AK: Were you getting updates from Spartan Race stand and/or volunteers about your proximity to Zuzana and Lindsay?
Faye Stenning: My sister was giving the best and most accurate updates on how far I was behind Zuzana and Lindsay . This was a huge reason I was so successfull. I could hear it in her voice that she believed I could wheel them in which in turn made me believe it.
AK: At what point did you see that you were closing in on Lindsay for 2nd place?
Faye Stenning: On the bucket I could see that Lindsay was in striking distance but it wasn’t until she failed the hoist that I realized she was beatable.
AK: What was going through your head when you were in that burpee battle with Lindsay at the end of that brutal race?
Faye Stenning: I couldn’t stop thinking about how hilarious it was that after fighting all season with someone and then in the end it comes down to fractions of a second. The whole moment was surreal and having the fan cheering so load made it that much better. It’s a moment I’ll never forget.
AK: Have you ever pushed yourself harder than that during a race?
Faye Stenning: Yes, I push myself that hard in every race I run.
Sunday’s Ultra Beast (2x Saturday’s Beast course) saw Canadian athletes achieve even greater podium success. While athletes experienced considerable wind on Saturday, Sunday was considerably more miserable, so much so that race officials decided to remove the swim section prior to the start of the race. Marco Bedard (Quebec City) who was in 6th position at the Thigh Master obstacle placed around mile 6, worked his way up the mountain as well as the standing to 3rd by the end of his first lap before quickly moving into 1st, which he held onto for the win. Prepared for the miserable weather, Bedard was disappointed upon hearing about the removal of the swim section and was not particularly bothered about having the dunk wall closed down just after he passed underneath it, making him the only Ultra Beast athlete to complete the Dunk Wall on their 2nd lap.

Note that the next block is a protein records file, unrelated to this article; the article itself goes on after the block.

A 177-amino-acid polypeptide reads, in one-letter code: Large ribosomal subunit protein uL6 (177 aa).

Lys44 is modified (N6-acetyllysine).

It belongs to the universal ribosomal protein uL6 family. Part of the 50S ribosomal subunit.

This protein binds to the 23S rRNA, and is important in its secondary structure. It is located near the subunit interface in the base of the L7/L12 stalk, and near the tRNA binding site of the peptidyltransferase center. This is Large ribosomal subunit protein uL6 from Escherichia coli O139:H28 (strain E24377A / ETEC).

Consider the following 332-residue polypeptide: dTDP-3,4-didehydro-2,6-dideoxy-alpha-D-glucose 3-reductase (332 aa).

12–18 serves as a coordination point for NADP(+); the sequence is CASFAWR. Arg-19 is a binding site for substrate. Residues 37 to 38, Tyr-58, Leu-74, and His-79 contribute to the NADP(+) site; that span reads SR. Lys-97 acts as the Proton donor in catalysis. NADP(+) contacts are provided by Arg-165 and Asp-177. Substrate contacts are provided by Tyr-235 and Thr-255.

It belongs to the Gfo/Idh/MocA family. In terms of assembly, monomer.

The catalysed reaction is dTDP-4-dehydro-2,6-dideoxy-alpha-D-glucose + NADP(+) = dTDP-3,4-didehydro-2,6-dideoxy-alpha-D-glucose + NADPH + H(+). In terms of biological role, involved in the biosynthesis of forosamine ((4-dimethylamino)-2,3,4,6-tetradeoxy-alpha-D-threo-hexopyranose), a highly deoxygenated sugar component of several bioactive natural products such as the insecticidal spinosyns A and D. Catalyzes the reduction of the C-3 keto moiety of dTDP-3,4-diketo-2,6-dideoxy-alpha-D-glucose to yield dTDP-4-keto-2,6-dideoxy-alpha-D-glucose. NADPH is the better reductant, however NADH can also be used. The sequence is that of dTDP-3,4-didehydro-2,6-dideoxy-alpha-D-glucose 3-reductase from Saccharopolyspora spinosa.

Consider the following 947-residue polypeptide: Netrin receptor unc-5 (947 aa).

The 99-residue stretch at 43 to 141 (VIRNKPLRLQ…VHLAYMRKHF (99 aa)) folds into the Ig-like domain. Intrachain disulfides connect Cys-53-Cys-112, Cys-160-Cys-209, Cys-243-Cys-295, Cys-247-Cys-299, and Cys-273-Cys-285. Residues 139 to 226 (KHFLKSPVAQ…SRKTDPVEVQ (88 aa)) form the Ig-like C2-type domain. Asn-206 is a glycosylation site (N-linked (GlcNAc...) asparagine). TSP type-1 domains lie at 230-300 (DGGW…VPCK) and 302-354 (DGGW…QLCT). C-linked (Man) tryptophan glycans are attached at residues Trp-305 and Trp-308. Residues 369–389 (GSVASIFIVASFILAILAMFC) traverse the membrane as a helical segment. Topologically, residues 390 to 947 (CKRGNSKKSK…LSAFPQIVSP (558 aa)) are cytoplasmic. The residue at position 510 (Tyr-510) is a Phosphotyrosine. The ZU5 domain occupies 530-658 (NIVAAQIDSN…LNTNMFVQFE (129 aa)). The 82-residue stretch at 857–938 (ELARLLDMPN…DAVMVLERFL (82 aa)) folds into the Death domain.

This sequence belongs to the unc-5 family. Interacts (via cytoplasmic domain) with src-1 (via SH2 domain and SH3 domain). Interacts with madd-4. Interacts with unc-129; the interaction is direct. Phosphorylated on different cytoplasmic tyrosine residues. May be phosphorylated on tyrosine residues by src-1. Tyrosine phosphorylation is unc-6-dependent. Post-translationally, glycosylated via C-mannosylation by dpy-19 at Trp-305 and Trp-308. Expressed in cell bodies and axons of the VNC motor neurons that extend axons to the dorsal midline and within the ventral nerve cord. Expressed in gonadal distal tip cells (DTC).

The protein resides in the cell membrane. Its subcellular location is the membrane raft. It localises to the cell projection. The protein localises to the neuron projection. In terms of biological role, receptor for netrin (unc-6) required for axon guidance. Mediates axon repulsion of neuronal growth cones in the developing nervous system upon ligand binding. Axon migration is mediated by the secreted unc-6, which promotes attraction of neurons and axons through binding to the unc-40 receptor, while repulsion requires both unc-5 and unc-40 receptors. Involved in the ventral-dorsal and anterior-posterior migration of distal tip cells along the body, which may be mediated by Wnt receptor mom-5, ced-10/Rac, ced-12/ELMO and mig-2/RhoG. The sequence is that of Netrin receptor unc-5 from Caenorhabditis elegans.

The woman’s Ultra Beast was a different story regarding comebacks. Allison Tai (Vancouver, BC), fresh off a victory at the Sun Peaks Ultra Beast just one week before, lead the race from start to finish with 2016 Tri-State Ultra Beast winner Sarah Verguet Moniz (Royun, Quebec) trailing just behind her in 2nd for the entire race. Like Bedard, Tai also did not have any issues with the weather and had to remove her outer layers due to overheating during the race. Both Allison Tai and Marco Bedard appear to be in top form for a solid performance at World’s Toughest Mudder 6 weeks from their dominant Ultra Beast performances. Verguet Moniz held onto 2nd place, contributing to two Canadian victories and one 2nd place finish in the 2016 Ultra Beast World Championships.
In 2015, Canadian women Lindsay Webster and Rachel Paquette (Victoriaville) took 2nd and 3rd place while Ryan Atkins came in 2nd in the Men’s Championship Distance on Saturday. Sunday saw Michelle Ford (Vancouver) win the Woman’s Ultra Beast while Kevin Lavoie (Quebec City) won the men’s Ultra Beast and Alex Devine (Ottawa) finished 3rd. That adds up to 6 of the total 12 podium positions.
Photo Credit: Spartan Race, David Lee Tate Jr, Mud Run Guide
By : Adam Kwitko | Is an endurance sports journalist and race operations professional. He is an avid OCR racer, trail runner and advocate for mandatory completion OCRs who gravitates to the longer distances. He also consumes large amounts of honey and maple syrup.